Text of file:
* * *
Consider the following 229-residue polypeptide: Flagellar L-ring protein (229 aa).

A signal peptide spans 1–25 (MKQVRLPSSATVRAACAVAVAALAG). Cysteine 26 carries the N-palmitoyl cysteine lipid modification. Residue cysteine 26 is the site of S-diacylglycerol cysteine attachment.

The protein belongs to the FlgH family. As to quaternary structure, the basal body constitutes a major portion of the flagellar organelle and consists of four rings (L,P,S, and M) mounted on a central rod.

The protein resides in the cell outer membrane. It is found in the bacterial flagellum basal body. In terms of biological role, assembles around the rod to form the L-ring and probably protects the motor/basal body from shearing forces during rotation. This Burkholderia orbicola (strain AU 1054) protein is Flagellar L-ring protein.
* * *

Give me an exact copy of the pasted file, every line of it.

Consider the following 229-residue polypeptide: Flagellar L-ring protein (229 aa).

A signal peptide spans 1–25 (MKQVRLPSSATVRAACAVAVAALAG). Cysteine 26 carries the N-palmitoyl cysteine lipid modification. Residue cysteine 26 is the site of S-diacylglycerol cysteine attachment.

The protein belongs to the FlgH family. As to quaternary structure, the basal body constitutes a major portion of the flagellar organelle and consists of four rings (L,P,S, and M) mounted on a central rod.

The protein resides in the cell outer membrane. It is found in the bacterial flagellum basal body. In terms of biological role, assembles around the rod to form the L-ring and probably protects the motor/basal body from shearing forces during rotation. This Burkholderia orbicola (strain AU 1054) protein is Flagellar L-ring protein.